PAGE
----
It is with a heavy heart that we say goodbye to Dolores Tracy, a kind and generous woman who lived a long, adventure-filled life in her own way and on her own terms. Were you to see her in the store or walking her dog in the neighborhood, you would think her only to be a slightly elderly woman puttering about her senior years in contented domesticity — walking the dog or working in the garden — but you would be wrong. This was a passionate, engaged and “ever ready” individual capable of surprising you with her focus, her wit, her energy and her spirit. She was stronger than she looked, fiercer than you could imagine and had the energy of those much, much younger than her years. Her unique way of seeing, and being in, the world challenged our way of thinking, gave us new perspectives and often inspired us to do better and be better people. Her generosity changed our lives for the better and the love she shared with us remains.
Dolores was born in Woodland, Washington, to Gilbert and Esther Jackson and began her life in the lush landscape of the great northwest. It was here, in the green valley of Mount St. Helens that she formed her deep and lifelong love of nature. The family moved to Brisbane, California, when Dolores and her sister were young and she spent her teenage years on the San Francisco Bay. She graduated from Jefferson High School. Shortly thereafter, she fell in love with and married her husband, David Tracy, as he returned from the Korean War. Together, they had two children and raised them for several years in San Francisco. Sadly, some years later they divorced.
Dolores returned to Washington temporarily to be with her family and later moved to Michigan where she went to work as a secretary at Ford Motor Company. There, in Dearborn, Michigan, she built a life for herself and her two young children. While working at Ford, she met her longtime love, Jack Gillespe, with whom she spent nearly 40 years. They eventually moved to Colorado. She often said that there were just not enough mountains in Michigan. While in Colorado, Dolores worked closely with Jack to build an insurance business. She eventually bought a home in Breckenridge, Colorado, that she later ran as a bed and breakfast. During those years, Dolores welcomed people from all over the world to her home and forged many lasting friendships. People would often comment about how gracious and welcoming she was and those who visited from far off places often thought her to be a good representation of the kindness and generosity of Americans. While in Colorado, and after her children had gone off to college or elsewhere to build a life, she often hosted foreign exchange students — many of whom she kept in touch with throughout her life.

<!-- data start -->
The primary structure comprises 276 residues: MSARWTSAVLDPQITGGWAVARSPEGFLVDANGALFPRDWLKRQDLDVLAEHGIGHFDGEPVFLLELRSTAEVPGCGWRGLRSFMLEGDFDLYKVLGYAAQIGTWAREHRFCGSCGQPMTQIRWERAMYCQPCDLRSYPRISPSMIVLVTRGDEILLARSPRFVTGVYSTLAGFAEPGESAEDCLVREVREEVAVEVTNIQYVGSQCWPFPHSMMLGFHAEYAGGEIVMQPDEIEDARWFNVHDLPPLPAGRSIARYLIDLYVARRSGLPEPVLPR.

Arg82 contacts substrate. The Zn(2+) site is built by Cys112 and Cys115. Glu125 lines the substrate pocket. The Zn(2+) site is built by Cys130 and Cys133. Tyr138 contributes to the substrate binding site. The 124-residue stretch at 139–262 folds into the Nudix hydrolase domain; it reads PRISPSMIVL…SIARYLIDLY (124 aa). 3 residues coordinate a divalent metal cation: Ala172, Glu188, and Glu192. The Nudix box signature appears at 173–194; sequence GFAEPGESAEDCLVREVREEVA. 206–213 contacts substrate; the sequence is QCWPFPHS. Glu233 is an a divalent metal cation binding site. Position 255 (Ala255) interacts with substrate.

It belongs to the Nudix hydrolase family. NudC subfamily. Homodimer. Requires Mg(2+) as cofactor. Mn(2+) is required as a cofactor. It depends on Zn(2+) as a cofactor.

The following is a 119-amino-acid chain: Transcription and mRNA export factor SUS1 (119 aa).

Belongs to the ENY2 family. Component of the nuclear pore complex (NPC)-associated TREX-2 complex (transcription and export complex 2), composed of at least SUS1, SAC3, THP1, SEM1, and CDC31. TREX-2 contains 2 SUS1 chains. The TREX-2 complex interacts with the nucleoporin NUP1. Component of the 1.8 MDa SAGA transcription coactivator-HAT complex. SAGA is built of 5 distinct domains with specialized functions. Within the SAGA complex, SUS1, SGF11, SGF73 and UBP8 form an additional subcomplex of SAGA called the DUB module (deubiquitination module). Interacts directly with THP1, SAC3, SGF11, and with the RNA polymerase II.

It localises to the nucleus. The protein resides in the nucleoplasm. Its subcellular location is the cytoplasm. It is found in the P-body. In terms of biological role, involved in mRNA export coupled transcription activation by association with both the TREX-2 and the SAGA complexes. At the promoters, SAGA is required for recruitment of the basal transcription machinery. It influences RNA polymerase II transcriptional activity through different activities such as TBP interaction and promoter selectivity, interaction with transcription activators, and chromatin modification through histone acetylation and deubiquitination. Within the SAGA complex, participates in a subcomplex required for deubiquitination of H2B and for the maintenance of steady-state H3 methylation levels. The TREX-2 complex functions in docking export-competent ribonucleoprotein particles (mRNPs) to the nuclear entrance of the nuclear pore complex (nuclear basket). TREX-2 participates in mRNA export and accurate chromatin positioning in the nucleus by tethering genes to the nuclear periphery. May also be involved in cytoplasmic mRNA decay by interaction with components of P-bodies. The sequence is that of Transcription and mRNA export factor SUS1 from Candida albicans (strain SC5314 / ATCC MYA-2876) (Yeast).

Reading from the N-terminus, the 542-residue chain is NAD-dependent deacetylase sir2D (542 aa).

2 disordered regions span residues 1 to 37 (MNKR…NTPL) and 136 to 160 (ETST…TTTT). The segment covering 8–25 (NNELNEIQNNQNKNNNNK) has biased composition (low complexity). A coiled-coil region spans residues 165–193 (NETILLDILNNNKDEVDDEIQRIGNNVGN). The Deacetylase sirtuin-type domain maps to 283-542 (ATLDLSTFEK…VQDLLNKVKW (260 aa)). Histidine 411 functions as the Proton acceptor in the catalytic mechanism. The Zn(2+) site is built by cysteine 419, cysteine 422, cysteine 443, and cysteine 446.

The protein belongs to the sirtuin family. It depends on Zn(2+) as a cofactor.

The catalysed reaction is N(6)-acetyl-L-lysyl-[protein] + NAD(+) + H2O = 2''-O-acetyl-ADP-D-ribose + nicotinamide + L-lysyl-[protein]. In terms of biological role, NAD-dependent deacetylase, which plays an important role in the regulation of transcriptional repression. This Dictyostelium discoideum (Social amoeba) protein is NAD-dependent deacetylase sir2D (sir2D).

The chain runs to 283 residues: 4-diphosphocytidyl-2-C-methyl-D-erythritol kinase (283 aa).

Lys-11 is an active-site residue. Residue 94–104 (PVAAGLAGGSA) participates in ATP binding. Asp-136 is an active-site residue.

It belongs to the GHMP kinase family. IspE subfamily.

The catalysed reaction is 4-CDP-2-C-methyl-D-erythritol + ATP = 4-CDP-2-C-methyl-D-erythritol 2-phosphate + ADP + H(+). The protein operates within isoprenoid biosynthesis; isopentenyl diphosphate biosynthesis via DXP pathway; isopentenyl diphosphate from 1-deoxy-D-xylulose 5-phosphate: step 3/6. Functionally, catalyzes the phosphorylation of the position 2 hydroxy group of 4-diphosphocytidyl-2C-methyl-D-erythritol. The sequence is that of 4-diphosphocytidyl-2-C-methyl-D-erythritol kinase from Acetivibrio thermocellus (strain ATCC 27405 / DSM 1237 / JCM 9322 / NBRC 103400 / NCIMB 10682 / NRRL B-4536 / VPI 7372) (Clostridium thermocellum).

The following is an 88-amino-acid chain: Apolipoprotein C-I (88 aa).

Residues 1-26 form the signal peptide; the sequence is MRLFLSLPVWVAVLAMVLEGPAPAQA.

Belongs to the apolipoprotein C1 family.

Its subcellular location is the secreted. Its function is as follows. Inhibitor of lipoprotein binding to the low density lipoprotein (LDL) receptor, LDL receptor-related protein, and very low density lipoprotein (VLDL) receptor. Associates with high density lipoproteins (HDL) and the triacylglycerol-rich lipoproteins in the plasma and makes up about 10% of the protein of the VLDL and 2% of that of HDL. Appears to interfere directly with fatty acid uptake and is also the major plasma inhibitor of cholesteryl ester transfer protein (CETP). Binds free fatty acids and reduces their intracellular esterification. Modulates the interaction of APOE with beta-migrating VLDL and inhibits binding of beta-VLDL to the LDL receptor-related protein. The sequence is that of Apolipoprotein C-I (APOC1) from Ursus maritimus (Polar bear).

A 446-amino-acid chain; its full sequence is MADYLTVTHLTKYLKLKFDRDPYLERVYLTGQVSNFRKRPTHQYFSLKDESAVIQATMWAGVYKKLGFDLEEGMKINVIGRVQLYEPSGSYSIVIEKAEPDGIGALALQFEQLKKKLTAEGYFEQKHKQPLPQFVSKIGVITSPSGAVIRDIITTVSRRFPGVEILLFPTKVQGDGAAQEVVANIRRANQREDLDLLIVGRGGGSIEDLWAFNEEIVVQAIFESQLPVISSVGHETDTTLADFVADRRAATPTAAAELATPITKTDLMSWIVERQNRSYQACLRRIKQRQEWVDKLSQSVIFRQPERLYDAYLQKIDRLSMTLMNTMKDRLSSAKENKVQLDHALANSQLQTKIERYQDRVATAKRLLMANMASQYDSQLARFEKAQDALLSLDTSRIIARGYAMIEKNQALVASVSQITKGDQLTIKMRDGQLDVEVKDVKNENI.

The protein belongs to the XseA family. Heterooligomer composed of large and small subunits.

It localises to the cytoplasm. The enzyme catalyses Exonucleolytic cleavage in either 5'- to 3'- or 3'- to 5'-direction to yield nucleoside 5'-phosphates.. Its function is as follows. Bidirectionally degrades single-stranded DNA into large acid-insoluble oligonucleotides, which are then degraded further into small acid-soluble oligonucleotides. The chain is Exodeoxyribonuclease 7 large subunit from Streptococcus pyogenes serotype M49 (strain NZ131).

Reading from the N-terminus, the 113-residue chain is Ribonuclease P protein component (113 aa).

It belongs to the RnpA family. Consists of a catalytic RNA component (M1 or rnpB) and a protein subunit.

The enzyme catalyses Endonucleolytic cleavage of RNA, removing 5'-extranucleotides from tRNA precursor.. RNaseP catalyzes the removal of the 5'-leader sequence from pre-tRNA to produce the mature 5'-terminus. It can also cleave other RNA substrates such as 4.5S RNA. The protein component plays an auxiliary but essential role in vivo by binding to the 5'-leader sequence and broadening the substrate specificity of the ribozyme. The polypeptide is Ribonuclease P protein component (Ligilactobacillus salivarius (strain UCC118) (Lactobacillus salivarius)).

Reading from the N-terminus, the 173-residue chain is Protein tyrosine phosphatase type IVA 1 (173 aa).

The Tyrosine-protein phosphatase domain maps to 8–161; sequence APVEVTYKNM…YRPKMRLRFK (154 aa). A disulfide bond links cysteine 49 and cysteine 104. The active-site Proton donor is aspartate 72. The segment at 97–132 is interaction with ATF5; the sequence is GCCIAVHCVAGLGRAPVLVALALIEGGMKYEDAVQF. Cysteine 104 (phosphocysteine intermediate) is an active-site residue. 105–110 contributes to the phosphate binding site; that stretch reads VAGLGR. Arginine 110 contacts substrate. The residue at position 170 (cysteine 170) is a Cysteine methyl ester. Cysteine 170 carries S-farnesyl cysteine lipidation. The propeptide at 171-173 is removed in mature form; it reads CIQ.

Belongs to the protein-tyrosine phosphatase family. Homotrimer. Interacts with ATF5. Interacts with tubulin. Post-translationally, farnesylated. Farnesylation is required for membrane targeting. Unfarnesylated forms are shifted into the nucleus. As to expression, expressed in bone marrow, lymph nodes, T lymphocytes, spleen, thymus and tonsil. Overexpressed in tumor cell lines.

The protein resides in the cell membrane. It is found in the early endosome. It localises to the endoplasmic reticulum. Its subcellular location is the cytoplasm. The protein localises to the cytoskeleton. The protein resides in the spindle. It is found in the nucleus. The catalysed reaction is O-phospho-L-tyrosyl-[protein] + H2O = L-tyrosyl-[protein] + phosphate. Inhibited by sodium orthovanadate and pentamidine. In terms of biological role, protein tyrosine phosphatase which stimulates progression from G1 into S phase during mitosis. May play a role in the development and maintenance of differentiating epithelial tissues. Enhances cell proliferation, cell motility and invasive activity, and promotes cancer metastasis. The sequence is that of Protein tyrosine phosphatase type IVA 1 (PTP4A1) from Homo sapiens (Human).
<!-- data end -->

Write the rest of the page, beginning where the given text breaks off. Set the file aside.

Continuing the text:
When the bed and breakfast began to be too much to manage, Dolores moved farther west and lived for a time in Las Vegas where her daughter Susan resided. Soon however, missing the lush green landscape of her youth, she made her way back home to Woodland. She remained in Woodland, among family and friends, until her death.
Dolores was the loving mother of Susan and Mitch, both of whom preceded her recently in death. Their passing broke Dolores’ spirit and diminished her life in ways we cannot know. Though she forged onward she was, as mothers who lose their children are, never quite the same.
Dolores was among family and friends during her final days. She is survived by her younger sister Gladys Kerr (nee Jackson) of Woodland, her daughter-in-law Donna (MI), her niece (Rhea Bryant), nephew (Roy Kerr) and their extended families, which included many grand-nieces and nephews and even great-grand-nieces and nephews, each of whom hold special memories of Dolores’ influence on their lives.
The details of Dolores’ life, or of anyone’s life, cannot convey the totality of the person she was. She was an eclectic and strong-willed woman who lived life on her own terms. She had a variety of interests and passions and adapted her life often in order to pursue the new and different. She loved to travel and to meet new people. She was an avid gardener and took great pride in her plants. She loved animals, especially yellow labs, and nearly always had an animal companion. She was equally comfortable “roughing it” in the woods and attending the Oregon Symphony (which she did often) in heels and a fancy dress. She loved the beach and went often to renew her sense of balance and to commune with nature. She played the piano, loved Yo Yo Ma, had a deep interest in her ancestry, enjoyed hunting for treasure in unusual shops and markets, would engage a stranger over any topic, was politically active and committed to her causes, etc. She made friends cautiously but once you became her friend, you were friends for life. She was fiercely loyal to and protective of those she held dear.
Hers was a full life, an interesting life, an adventurous life and a life full of love. It was well-lived and she didn’t waste one moment worrying what others might think. We should all follow her example. She would want you to be fulfilled, engaged, present and unafraid. We honor her memory when we choose to live on her terms.
In accordance with her wishes, there will be no funeral. In lieu of flowers for the family, it would make Dolores joyful if you would make a donation to your local animal shelter in her name.
Rest in Peace, Dolores Tracy. You will be missed.